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The DAX 30: Europe’s own version of the DJIA

What is the DAX 30 and what makes it a benchmark for core economic performance in Germany and the rest of the Eurozone?

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The DAX, as it’s most commonly known, is the largest of the indices on the European mainland, generally seen as the benchmark for core economic performance. The name is an abbreviation of Deutscher Akienindex (German stock index) and is run by Xetra, a subsidiary of Deutsche Boerse. The 30 part indicates that it has that number of components. Stocks on the index trade in Frankfurt, and it is based on that exchange’s prices that the index is calculated.

Often, the index is seen as the German equivalent to the Dow Jones Industrial Average, albeit with a smaller volume, and market cap has given Germany has a smaller economy overall than the U.S.

Because it has a relatively small selection of stocks, it’s not seen as a gauge of economic performance in Germany, let alone in the entire Eurozone. However, being a composed of bluechip stocks with commercial activities weighted on exports, it can be seen as an indicator of core performance—similar to how the DJIA is in America.

The DAX trades on the Orbex platform as GER 30.

What’s on the index?

Xetra has two criteria for considering a company to be put on the index: order book volume and market capitalization. This contributes to adding some stability to the market by preventing over-heated stocks with high P/E ratios (such as tech stocks) displacing companies with bigger sales footprints. The index is evaluated every quarter to include the companies that fit the criteria. However, given the stringent standards, it is relatively rare that a company is excluded (and therefore another is included), with changes in the index happening on average, less than once a year.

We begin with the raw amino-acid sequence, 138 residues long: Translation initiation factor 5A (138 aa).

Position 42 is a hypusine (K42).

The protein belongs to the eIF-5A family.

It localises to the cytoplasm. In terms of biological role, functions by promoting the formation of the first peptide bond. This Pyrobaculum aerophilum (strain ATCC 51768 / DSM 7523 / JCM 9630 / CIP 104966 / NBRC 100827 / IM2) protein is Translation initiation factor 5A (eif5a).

The DAX also has two versions:

1) Performance index: This is the more commonly quoted version that you will find on major news media and is the one tracked on our platform. This measures the total return, which includes the value of dividend payments.

2) Price index: Which excludes the dividend payments, and is, therefore, more similar to other indexes that consider the weighted price valuations of the stocks on the index.

The DAX has a broad range of companies covering most sectors with the “smallest” (that is, the one with the least weighting considering sales and market cap) being Lufthansa and the “largest” being Siemens.

DAX30

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Why it’s important

As the premier stock indicator of Germany, it gives insight into the performance of the largest economy in the Eurozone. Typically, the DAX is the last index to be impacted by market fluctuations, since all of its components are bluechip core stocks. Significant DAX moves are, therefore, indicative of an economic issue affecting the Eurozone core.

Germany is also seen as the haven within Europe, having a stronger economy and more resilient to economic fluctuations. Consequently, it benefits during periods of uncertainty in the periphery, leading to support in German equities.

On the other hand, given the relatively small size of the index, fluctuations in the currency have much more impact on the DAX than the other way around. Most of the companies on the DAX rely on exports to the rest of the Eurozone, and also outside of it—so increases in the Euro can be seen to have a negative impact on the DAX due to increasing cost to export.

Concerning Forex, the DAX is best read in conjunction with other major Eurozone indices, such as the CAC-40, IBEX and FTSE MIB.

DISCLAIMER: This article expresses my own ideas and opinions. Any information I have shared are from sources that I believe to be reliable and accurate. I did not receive any financial compensation for writing this post, nor do I own any shares in any company I’ve mentioned. I encourage any reader to do their own diligent research first before making any investment decisions.

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